The perfect day for ASKA begins on a hiking trail in her native Los Angeles. The beauty and excitement of nature serve not only as inspiration, but also as a calming ritual. Beneath her astral façade, the artist is shy and, if you can keep a secret, prefers songwriting over performing, writing all of her songs in the bedroom.
The trip from womb-like room to public stage can be traumatic, but it’s never the same trip twice.
The composer/songwriter, whose full name is Aska Matsumiya, feels just as at home in an art gallery as a club. Her music has accompanied runway shows for the likes of Phillip Lim and Alexander McQueen. She headlined the Rock and Roll Circus earlier this month in Brooklyn with Nick Zinner (Yeah Yeah Yeahs). Her song “There Are Many of Us” appeared in friend Spike Jonze’s festival-circuiting film “I’m Here.”
With such a diverse list of venues, it makes sense that she is constantly responding to the space she’s in with her music. In fact, clubs are among her least favorite places to play out, “I like to work with environments I’m in and provide music to a setup. It’s more visually than musically centered … it’s hard to have that feeling when you’re playing at clubs.” Actually, her origins are more secluded than one might think.
For someone as intrinsically gifted as ASKA, it’s hard to imagine that her current incarnation began almost by accident.
As a child in Ashiya, Japan she had dreams of going to Julliard. She was mesmerized by the player piano her family owned, sitting and watching the keys falling for hours. At age three she began following along with her fingers, playing “with the ghost.” She studied classical piano every day for five hours, for more than a decade—no small wonder that she became so introverted, so involved in a life of the self.
It wasn’t until she was 16 and going to conservatory that she was exposed to a music culture outside her own. Punk kids turned her onto other kinds of sounds; it was a moment for her that “altered everything.” It was also the start of a long love affair and by the time she left conservatory she had entirely abandoned her dreams of Julliard in favor of playing in bands. Rapidly evolving, she made the move from punk to art rock and garnered a name for herself in the Los Angeles music scene (the Sads, ASDDSKA, Moonrats).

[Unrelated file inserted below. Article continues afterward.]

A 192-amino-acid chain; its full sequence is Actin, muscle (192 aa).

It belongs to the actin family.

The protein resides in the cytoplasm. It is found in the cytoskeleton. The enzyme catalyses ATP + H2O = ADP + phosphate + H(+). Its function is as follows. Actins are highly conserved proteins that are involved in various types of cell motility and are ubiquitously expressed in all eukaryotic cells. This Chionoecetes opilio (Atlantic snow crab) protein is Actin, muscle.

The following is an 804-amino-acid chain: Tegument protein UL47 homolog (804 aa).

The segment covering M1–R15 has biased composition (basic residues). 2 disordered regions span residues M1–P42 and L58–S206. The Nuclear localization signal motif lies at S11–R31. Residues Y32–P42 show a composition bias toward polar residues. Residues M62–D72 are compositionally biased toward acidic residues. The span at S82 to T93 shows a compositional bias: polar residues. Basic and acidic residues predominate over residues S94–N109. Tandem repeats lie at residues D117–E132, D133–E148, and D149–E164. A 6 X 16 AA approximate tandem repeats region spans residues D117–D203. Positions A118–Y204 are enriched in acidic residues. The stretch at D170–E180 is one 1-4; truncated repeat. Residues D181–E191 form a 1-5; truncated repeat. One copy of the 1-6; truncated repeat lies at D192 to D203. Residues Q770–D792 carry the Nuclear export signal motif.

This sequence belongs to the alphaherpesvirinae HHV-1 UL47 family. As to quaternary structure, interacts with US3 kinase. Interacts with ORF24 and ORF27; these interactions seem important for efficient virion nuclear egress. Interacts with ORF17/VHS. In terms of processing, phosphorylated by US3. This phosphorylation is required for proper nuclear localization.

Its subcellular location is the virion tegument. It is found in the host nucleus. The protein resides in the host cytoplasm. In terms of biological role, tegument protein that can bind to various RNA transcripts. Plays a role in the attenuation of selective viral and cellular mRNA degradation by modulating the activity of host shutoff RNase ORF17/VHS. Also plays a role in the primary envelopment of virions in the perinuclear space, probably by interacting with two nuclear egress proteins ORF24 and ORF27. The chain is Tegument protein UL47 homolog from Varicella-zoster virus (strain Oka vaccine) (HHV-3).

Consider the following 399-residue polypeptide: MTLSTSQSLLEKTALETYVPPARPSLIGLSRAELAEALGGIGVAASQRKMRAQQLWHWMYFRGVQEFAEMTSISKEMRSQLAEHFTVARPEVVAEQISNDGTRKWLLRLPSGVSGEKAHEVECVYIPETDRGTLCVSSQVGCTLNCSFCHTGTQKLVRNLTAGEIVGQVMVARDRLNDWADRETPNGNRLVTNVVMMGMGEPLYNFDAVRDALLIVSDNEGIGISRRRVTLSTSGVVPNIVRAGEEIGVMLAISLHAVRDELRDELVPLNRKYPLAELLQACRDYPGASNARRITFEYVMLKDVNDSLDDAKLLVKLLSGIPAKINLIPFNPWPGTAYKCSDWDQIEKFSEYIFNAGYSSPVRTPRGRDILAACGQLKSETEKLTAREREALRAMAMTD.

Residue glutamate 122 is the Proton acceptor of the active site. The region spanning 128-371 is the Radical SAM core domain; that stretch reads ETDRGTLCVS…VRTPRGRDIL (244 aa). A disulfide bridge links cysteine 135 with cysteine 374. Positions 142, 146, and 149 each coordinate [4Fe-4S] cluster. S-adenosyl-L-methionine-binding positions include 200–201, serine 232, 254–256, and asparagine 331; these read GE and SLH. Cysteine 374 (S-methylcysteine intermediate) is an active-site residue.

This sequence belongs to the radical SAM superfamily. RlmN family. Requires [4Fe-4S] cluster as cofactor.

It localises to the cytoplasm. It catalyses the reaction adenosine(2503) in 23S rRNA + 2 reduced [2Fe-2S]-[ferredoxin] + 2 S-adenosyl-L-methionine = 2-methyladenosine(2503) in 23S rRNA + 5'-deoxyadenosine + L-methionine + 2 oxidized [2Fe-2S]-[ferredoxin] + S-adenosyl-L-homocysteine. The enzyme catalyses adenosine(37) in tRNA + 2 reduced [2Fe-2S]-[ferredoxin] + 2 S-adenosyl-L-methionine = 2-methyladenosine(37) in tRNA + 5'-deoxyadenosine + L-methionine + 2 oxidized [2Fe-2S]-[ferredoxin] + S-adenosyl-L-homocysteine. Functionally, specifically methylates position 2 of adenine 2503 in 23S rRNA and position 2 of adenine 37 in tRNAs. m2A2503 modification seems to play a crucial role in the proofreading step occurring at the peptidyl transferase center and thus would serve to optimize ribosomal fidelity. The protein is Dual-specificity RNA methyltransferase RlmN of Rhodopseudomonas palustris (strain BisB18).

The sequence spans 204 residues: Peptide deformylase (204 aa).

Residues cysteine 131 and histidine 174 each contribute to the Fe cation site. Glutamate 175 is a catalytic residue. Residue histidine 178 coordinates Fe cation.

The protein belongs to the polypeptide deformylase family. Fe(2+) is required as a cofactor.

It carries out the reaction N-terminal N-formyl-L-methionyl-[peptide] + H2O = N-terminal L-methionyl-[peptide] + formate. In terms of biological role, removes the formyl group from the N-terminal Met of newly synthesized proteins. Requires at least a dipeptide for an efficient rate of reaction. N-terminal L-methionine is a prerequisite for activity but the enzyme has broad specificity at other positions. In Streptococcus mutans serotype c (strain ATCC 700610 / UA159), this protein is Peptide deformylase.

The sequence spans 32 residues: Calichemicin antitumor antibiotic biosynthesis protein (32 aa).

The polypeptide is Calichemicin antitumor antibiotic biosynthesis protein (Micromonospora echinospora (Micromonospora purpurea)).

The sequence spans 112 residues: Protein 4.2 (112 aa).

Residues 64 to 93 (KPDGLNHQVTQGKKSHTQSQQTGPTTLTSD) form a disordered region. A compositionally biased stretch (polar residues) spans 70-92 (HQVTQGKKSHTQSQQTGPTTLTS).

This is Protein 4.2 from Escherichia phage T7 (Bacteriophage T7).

Her singing voice is long, airy and ethereal. It can be difficult to make out the barely enunciated words, but the pitches are undeniably there. The artist refined her sound in an empty church near her home, the doors open late at night for her to use the piano. “I’m definitely not a singer,” she says, but that doesn’t mean she’s glossing over it. “I feel like singing isn’t the focus of my music; it intertwines and accents the music, but my voice is more with the music than the actual words. I fill emotions more with melody than singing.” It’s melody that’s alternately haunting, intimate and celestial—depending on the void she’s filling.
Songs aren’t simply stories to ASKA, they’re apparitions, “When I make music, even when I hear it, I see colors, visions; a world waiting to be connected with the world we live in.”
It’s synesthesia to an otherworldly extent. She calls it “creating the world” and being a mother, the responsibility she feels toward her songs is immense. “I feel like songs are children, but also that I’m a bridge … they exist already and they come to you and they come through you. You’re not creating the world, you’re just another element that it’s giving to the universe.”
While she may have left behind a career in Classical music, she still consciously looks back to composers for inspiration. Her full-length album will feature a concerto for piano and cello. She also composes for the LA Ladies Choir, a project she started with Becky Stark (Lavender Diamond), which is part humanitarian fundraiser and part community organizer. It’s proof that she’s unafraid to draw inspiration from any source. “I feel so selfish or self-involved making music on my own and I just wanted to do a project where it’s more charity oriented,” she says. Even the responsibility for songwriting she feels is checked by humility.
ASKA is on the move. With her self-titled EP available digitally now and a full-length coming in July, she’ll be bringing her unique fusion of conceptual art and music to the masses. Right now that means a lot of recording. “I want to do more film scores, [including a] feature length. It just feels very natural.” Who better to match space to sound? Having already generated such a buzz and resounding endorsement of her scene, we’ll be hanging on every note for an invitation into her world.